It is always important to think about how you want information to be shared with your loved one, yourself, and other family (as you define “family”) and friends.  For example, do you want the doctor to talk about your loved one’s condition with both of you in the same room, or would you want the conversation to be held in another place?  Who do you want to be with you for those conversations, if anyone?  How are decisions made for and with your loved one and how are they shared with your medical team?  Is daily bathing important as part of your belief system?   Does your loved one have food preferences or restrictions? Be sure to talk openly and clearly with your medical team about what is important to you and your loved one so they have the best information to care for your loved one according to your wishes.


The room in which your loved one is being cared for is also an important thing to consider.  How do you want it to be?  Is it important that it to be as peaceful and calm as possible within the medical care your loved one is being provided?  Is quiet important, or would your loved on prefer music and their loved ones around them? Are there times when you would prefer privacy for prayers or other ritual? Letting the health care team know your preferences and needs will lead to talking about what is possible within the medical care that your loved one needs while respecting your wishes for the room.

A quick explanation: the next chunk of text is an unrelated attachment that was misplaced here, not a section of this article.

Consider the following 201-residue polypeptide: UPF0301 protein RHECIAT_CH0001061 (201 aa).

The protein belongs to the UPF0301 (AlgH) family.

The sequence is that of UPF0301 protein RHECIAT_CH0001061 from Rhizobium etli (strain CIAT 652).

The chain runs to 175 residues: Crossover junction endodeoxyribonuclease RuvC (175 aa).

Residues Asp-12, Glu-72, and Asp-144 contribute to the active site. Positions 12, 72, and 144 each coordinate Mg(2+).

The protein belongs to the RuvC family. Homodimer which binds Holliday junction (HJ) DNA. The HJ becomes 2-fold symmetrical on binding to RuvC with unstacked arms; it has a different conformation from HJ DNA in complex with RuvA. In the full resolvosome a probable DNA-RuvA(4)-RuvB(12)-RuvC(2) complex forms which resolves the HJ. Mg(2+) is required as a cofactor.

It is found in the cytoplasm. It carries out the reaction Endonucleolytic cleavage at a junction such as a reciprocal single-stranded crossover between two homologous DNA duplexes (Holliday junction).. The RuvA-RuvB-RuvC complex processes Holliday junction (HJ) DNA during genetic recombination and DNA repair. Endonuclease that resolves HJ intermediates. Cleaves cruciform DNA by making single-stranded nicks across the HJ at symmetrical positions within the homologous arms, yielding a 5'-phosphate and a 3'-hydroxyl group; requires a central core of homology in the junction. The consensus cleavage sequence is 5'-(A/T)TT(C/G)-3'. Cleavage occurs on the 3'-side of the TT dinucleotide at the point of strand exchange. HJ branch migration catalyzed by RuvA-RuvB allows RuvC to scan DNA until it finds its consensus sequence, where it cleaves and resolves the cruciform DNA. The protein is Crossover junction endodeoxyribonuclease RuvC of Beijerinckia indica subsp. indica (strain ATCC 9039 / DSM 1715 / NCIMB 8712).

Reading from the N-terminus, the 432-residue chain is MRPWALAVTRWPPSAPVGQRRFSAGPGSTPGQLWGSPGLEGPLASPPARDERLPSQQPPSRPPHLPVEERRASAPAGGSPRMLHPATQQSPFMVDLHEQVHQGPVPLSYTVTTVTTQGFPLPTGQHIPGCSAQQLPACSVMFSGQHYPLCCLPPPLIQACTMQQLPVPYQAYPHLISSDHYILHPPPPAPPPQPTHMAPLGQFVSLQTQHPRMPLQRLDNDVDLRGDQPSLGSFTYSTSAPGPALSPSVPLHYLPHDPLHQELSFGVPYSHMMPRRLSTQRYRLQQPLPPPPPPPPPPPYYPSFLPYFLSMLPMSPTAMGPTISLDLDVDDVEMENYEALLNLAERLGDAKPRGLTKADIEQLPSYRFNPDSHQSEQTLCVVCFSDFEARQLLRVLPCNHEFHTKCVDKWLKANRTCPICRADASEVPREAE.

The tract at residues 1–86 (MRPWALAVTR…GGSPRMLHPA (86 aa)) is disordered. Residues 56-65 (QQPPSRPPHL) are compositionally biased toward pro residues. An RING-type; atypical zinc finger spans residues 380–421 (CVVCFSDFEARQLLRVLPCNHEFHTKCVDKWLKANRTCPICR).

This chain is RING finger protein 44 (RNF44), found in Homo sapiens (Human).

Rituals and Symbols

It can often be important for persons and family caregivers to have rituals from their religious or cultural tradition to be provided for their loved ones.  This is another thing to talk with your medical care team about.  You may want to have a priest and others from your faith community come to offer prayers and chants; the health care team can assist in coordinating the best time to do this.  Many persons also want certain symbols of healing or that represent their spiritual beliefs to be present with their loved one.  If you have objects that are important, such as pictures, fresh flowers, prayer beads or other items,tell your health team so that they can be placed in a respectful place and their importance understood. If there are symbols or objects that you would like your loved one to wear, be sure your health team knows about them because it can usually be arranged for that to occur even while your loved one is receiving medical care.


The health care setting where your loved one is will usually have a chaplain on their staff that can help you in ensuring that your cultural and religious beliefs are honored and accommodated.  Professional chaplains are trained to care for all persons, and do not impose their beliefs on patients or families.   They can also help you in notifying your religious community if you need assistance.